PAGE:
|Venue: Sheikh Zayed Stadium, Abu Dhabi Date: 27 October Time: 15:00 BST|
|Coverage: BBC Radio 5 Live Sports Extra commentary. Live text commentary, in-play clips and video highlights on BBC Sport website and app.|
Namibia captain Gerhard Erasmus dropped to the ground in tears when David Wiese hit the winning runs to seal qualification to the Super 12 stage of the Men's T20 World Cup.
Eighteen years since Namibia last played in a World Cup, they were tears of joy all the way from Windhoek to Sharjah as the lowest-ranked side in the tournament defied the odds.
Erasmus says those emotions, not just from himself but the Namibia entourage, were the result of the long journey that has featured obstacles that most international teams could never dream of, let alone overcome.
"Grown men crying on a cricket field is not normal. You don't decide to cry. You get a feeling of emotion and it happens because of the special people along the way - and the special things that have happened," Erasmus tells BBC Sport.
"Although it may be a small moment in cricketing history, it's a very big moment in lots of people's lives."
For a nation with a serious lack of cricket resources, Erasmus firmly believes their experiences have helped create a team culture built on resilience and selflessness.
"With the resources we have, it's tough and that's called for a real tight ship," he adds.
"We have five cricket pitches in the country. We train at the same facility all year. Simple things like training with old softballs. We have to regularly go out of our way to get high-quality cricket.
"Pierre (de Bruyn, Namibia head coach) buys our snacks for training on a Monday. Karl Birkenstock brings the water can. I don't want to make it sound as if we're this hopeless case of a team, but those are the kind of limited resources we've built a culture around."
That culture and the mental strength the Namibia players have developed is also down to playing "games with real consequence" among the Associate nations - matches which can often be the difference between playing cricket for a living or finding another job.
"It's cut-throat. Those tournaments and qualifiers where you know if you don't qualify, you won't have enough cricket or funding for the next couple of years... We've played lots of these."
In 2019 Namibia clinched one-day international status, which substantially increased the funding they would receive over the coming years. That funding allowed 13 more players to receive full-time contracts. Before 2019, only three players were contracted.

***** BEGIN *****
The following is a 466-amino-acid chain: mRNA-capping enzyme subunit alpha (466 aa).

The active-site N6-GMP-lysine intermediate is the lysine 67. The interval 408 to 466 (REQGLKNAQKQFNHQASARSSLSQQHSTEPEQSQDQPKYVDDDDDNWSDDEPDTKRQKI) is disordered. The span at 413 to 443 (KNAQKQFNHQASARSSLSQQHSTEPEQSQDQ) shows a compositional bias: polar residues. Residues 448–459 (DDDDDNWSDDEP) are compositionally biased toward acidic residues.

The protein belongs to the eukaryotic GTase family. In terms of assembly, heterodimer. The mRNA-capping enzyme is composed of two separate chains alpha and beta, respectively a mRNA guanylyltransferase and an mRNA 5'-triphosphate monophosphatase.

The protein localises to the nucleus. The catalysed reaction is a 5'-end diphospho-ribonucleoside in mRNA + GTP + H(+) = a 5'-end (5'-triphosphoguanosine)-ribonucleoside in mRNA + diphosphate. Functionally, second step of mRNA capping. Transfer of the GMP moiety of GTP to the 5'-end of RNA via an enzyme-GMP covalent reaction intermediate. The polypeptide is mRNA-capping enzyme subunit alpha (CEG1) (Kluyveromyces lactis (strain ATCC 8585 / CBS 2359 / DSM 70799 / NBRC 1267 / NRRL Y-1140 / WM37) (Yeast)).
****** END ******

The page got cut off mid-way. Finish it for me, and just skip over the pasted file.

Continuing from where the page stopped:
"Our central contacts are only as big as our budget," says Erasmus. "We don't have the finances to get contracts that are big enough to help sustain a living or a livelihood for after cricket, so it's always in the back of your mind."
Several players also combine cricket with other jobs. Craig Williams runs a cricket shop and is a quantity surveyor. The 37-year-old also opened a cricket academy featuring Namibia's first indoor training facility.
Erasmus, a 26-year-old law graduate, says securing ODI status was the difference between him playing cricket full-time and having to find a job once more.
"Without that kind of funding, a lot of us would have had to go that route again, where guys get small contracts and are essentially player-workers," he says.
Namibia began their T20 World Cup campaign with defeat by established Test side and former 50-over world champions Sri Lanka.
A stunning win against the Netherlands gave Namibia their first success at a World Cup, and that was followed by a comfortable win over Ireland to book a spot in the Super 12 phase.
"Having lost to Sri Lanka, being 52-3 after nine overs [chasing 165] against the Netherlands, it would have been quite easy to roll over and that's our tournament done," says Erasmus.
"But we stuck to it. Those years of learning, mental strength and real resilience throughout the journey are now values within us."
Namibia's reward for progressing to the main draw are matches against Scotland - in Abu Dhabi on Wednesday at 15:00 BST - Afghanistan, Pakistan, New Zealand and India.
The prospect of facing some of the biggest stars in cricket is barely believable.
"Coming from Windhoek, where we usually have our family and friends next to the field having a barbecue, it doesn't get much louder than a few hand claps," says Erasmus.
"It's going to be great fun playing in front of massive global audiences and let's hope to use that energy to our advantage. It's the things that dreams are made for all of us and we're going to enjoy it."
Watching Namibia at the 2003 50-over World Cup inspired a seven-year-old Erasmus to focus on cricket rather than rugby.
It says much for how far they have come that he is now in a position to say: "We owe it to ourselves to inspire the next generation."
- The 100 Billion Bottle Problem: Is Coca-Cola's pledge to tackle plastic waste on track?
- Frankie Boyle's New World Order: The comedian's bold and outrageous way to make sense of the world we live in